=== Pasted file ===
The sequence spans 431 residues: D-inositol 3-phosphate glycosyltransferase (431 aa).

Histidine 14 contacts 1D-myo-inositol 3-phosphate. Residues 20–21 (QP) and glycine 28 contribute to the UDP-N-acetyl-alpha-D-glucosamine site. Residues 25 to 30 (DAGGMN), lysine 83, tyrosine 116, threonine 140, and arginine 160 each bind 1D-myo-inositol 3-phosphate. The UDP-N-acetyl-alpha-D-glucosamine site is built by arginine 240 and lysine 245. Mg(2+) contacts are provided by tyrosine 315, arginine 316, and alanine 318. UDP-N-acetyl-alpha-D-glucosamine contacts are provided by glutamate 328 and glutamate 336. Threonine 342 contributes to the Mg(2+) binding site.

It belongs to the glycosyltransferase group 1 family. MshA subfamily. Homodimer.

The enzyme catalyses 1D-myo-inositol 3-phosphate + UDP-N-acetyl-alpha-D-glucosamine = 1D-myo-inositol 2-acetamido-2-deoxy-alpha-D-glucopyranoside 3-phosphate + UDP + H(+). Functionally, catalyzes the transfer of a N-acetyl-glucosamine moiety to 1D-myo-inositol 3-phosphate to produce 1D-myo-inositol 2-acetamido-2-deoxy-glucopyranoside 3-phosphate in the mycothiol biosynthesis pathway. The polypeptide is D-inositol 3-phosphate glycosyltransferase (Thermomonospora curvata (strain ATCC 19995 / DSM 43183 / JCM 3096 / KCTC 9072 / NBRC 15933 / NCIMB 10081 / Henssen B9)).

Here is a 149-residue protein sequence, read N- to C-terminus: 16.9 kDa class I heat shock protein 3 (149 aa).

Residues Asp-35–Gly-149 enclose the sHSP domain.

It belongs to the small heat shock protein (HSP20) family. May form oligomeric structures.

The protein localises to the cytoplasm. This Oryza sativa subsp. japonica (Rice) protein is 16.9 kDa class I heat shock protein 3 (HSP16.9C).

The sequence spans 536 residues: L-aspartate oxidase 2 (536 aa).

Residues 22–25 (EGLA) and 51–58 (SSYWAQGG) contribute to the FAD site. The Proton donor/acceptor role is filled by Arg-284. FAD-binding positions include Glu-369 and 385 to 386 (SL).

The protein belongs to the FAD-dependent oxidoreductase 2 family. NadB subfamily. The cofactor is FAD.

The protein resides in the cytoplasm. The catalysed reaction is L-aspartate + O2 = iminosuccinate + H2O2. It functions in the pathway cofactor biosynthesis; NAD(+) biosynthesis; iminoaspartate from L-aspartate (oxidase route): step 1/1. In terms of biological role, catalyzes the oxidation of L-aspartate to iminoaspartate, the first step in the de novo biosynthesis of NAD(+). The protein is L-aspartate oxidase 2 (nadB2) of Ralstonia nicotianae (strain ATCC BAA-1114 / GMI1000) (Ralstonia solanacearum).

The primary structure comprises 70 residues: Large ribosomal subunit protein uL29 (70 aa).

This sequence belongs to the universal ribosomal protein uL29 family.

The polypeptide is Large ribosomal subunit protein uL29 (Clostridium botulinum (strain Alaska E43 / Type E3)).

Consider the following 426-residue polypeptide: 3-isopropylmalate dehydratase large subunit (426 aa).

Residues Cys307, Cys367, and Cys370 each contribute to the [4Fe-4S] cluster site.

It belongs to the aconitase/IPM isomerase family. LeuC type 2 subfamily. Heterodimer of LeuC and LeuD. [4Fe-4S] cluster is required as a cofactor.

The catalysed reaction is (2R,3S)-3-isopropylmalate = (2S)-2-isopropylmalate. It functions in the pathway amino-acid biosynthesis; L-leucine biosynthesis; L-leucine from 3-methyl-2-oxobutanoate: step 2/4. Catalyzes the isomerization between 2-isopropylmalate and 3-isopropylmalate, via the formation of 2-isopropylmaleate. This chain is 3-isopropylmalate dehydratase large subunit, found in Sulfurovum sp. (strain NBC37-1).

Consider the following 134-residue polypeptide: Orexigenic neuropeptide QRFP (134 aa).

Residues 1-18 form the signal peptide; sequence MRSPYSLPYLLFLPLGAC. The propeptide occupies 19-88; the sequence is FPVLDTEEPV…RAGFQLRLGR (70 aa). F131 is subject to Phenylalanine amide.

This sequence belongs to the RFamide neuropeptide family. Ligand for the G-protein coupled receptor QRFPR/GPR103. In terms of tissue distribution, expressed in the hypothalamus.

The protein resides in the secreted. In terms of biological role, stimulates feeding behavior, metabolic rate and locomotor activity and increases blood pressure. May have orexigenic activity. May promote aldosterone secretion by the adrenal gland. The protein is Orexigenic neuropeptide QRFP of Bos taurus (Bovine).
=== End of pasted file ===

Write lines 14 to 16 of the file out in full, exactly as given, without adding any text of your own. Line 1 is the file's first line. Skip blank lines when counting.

This sequence belongs to the universal ribosomal protein uL29 family.

The polypeptide is Large ribosomal subunit protein uL29 (Clostridium botulinum (strain Alaska E43 / Type E3)).

Consider the following 426-residue polypeptide: 3-isopropylmalate dehydratase large subunit (426 aa).